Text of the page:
To Bill C. and Bob N.

Hemant Desai (
Tue, 19 Mar 1996 22:24:43 -0600 (CST)

Bob Neimeyer wrote:
> In his recent inflammatory posting, Bill Chambers repeats familiar insults,
> revisits a decade-old published exchange between the two of us on death
> threat research (the only point of substantive professional contact I
> recall having had with him in my 25 year involvement in PCP), and
> challenges me to something like a professional duel in this forum. He adds
> that "everybody already knows how we feel about each other," so presumably
> no matter how ugly it gets, people will be prepared and might even enjoy
> the cockfight.
> I am disinclined to do this for many reasons.
> First, our published debate is readily available in print, and can easily
> be consulted by anyone who cares to examine our diverging interpretations
> of a body of research on death threat that began at the University of
> Florida in the early 1970's. I'm sure that either Bill or I will be happy
> to share the references, and I would be happy to send a photocopy of the
> articles to interested mailbase participants, along with more contemporary
> summaries of this literature.
> Second, I do not believe that this mailbase is an appropriate forum for
> Bill's continuing to air whatever real or imagined grievances he may have
> in relation to me or some vaguely defined "bandwagon" of conspirators who
> supposedly squelched his promising career. In this vein, I do not agree
> with the statement that readers of this response "already know how we feel
> about each other;" while he has missed no opportunity to publically air his
> contempt and rage toward me, I have (appropriately, I think) witheld from
> engaging in any similar diatribe against him. Thus, while readers can form
> their own inferences about my response to his harrassment, I am reluctant
> to use the mailbase as a cathartic platform to even the score.
> Third, I simply have other priorities in my life (in terms of children,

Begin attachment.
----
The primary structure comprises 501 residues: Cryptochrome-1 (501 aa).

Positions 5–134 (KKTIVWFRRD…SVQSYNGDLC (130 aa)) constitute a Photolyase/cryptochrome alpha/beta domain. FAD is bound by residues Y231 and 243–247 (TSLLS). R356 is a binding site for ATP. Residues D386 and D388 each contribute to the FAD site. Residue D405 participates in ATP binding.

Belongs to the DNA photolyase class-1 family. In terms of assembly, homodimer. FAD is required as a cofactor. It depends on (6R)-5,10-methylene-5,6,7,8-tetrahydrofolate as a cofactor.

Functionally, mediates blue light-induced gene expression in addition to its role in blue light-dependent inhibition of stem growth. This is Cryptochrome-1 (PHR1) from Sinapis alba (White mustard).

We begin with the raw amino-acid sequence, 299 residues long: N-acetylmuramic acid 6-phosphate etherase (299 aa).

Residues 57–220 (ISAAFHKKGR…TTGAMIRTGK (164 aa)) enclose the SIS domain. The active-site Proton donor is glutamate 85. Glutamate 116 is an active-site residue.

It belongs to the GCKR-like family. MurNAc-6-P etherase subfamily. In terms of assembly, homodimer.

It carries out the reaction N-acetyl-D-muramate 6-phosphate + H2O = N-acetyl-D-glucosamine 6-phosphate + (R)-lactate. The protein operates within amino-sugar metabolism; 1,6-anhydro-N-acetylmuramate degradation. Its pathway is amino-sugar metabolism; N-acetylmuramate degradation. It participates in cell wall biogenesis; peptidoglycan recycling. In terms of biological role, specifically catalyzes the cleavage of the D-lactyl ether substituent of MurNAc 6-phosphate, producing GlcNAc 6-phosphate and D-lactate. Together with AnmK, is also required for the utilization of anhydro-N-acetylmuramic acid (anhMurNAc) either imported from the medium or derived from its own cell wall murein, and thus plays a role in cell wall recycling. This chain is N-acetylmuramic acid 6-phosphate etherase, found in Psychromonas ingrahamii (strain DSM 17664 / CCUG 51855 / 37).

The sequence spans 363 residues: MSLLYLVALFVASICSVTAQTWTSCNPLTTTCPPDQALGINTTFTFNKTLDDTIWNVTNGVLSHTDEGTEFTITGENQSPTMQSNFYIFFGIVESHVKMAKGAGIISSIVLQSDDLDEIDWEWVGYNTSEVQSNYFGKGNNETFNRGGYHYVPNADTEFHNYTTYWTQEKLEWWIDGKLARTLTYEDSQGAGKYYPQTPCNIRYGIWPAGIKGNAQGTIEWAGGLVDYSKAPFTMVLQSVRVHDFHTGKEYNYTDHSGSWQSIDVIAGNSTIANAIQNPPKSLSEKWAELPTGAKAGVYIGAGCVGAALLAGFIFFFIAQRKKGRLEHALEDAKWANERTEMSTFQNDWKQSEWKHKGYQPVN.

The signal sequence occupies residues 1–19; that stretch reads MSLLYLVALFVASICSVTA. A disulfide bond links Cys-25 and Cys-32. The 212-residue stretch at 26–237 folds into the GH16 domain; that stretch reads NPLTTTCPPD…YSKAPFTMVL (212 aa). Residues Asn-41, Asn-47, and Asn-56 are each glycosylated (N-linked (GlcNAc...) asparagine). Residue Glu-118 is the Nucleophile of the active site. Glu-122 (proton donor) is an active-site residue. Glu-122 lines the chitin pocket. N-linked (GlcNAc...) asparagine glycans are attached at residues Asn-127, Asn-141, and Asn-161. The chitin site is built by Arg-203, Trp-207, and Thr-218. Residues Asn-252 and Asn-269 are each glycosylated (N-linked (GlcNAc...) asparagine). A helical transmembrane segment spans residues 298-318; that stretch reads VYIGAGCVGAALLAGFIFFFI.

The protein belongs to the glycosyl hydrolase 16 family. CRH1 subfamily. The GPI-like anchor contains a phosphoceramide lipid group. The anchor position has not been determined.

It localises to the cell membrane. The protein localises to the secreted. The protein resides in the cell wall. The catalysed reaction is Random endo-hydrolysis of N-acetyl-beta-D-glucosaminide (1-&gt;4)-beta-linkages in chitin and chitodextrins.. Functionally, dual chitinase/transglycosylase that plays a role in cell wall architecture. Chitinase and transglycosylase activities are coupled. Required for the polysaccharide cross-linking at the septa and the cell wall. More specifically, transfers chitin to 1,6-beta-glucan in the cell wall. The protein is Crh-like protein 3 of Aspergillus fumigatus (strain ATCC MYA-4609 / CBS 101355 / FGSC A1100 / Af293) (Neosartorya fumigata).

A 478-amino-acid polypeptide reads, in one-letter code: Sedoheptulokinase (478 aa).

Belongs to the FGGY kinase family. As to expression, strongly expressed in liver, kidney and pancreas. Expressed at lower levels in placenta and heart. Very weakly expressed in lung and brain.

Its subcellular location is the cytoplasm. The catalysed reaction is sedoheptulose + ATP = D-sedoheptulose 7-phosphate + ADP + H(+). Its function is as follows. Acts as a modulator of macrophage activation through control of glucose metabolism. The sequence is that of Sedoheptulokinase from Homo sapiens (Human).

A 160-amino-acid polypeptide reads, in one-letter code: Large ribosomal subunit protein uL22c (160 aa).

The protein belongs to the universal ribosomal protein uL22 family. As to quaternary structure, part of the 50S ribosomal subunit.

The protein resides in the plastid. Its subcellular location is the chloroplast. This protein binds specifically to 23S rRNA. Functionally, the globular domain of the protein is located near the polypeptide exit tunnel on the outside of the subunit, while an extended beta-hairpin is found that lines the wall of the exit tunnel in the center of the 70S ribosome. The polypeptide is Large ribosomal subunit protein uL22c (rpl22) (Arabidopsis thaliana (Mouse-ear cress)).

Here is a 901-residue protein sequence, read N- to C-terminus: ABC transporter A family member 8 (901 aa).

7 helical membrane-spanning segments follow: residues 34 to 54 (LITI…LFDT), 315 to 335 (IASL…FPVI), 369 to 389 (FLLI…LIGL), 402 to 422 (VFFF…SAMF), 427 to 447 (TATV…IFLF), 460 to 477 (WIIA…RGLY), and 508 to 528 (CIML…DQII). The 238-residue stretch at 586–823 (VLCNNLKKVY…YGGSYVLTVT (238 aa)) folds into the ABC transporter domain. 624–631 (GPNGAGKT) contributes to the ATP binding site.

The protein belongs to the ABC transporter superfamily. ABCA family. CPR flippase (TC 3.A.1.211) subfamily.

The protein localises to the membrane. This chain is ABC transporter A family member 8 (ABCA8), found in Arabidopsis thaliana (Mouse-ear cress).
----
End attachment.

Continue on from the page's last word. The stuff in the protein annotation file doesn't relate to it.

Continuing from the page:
> spouse, friends, students, colleagues, and projects) that supplant in
> importance the prospect of carrying on some protracted debate with Bill in
> this medium (or any other, for that matter). When I felt I had a
> contructive point to make in relation to his mailbase postings, I have done
> so (whether or not he acknowledges this), and I do not feel compelled to
> respond in depth to every lengthy entry he sees fit to post. This list is
> an invitational, not an obligatory medium, and I do not think it fair to
> infer an intent to ignore, repress, or marginalize an author based upon
> nonresponse to him. Bill has been elaborating his position on "the core,"
> corresponding regressions, mandalas, etc. in relation to Lois and a number
> of others; surely he does not require my involvement in the argument to
> continue to do so.
> However, I am sufficiently frustrated with all of these weeks of his
> sniping at me specifically and the PCP community in general that I am
> willing to revisit these conclusions if there is a general sentiment that
> my debating Bill here will serve some useful purpose. Anyone who cares to
> share an opinion on this matter, publically or privately, is welcome to do
> so. Bob Neimeyer

Dear Bob and Bill:

Here's an actual comment that might bring some needed focus to this
debate on the reaction of established PCPers (Neimeyer and Epting,
1992) to Chamber's work on the Threat Index (TI); begin quote:

"Chambers (1986) has criticized the presumed equivalence of
"self" and "current life" in these instructions, arguing that the two
ratings are qualitatively different, and that self/death splits could
mean something quite different that life/death splits. However,
Neimeyer (1986) examined the question empirically using a modified TI,
and discovered that the two splits scores correlated .94. thus, the
standard instructions requesting a rating of "yourself or your current
life" seem merely to reflect the psychological equivalence of these
concepts in the minds of actual subjects. It is also questionable
whether separating self and life elements enriches the interpretation
of the TI, insofar as self/life splits correlate highly (.84) with
self/ideal splits, which are routinely calculated from the traditional
TI" (p. 144)

May the discussion on life, death (and everything in between) continue...


PS: My e-mail address is: